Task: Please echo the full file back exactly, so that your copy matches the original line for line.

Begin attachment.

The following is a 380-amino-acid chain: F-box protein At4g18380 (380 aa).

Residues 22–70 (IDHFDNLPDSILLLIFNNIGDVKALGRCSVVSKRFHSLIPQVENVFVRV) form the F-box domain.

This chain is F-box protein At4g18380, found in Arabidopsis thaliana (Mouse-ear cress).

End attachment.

The following is a 380-amino-acid chain: F-box protein At4g18380 (380 aa).

Residues 22–70 (IDHFDNLPDSILLLIFNNIGDVKALGRCSVVSKRFHSLIPQVENVFVRV) form the F-box domain.

This chain is F-box protein At4g18380, found in Arabidopsis thaliana (Mouse-ear cress).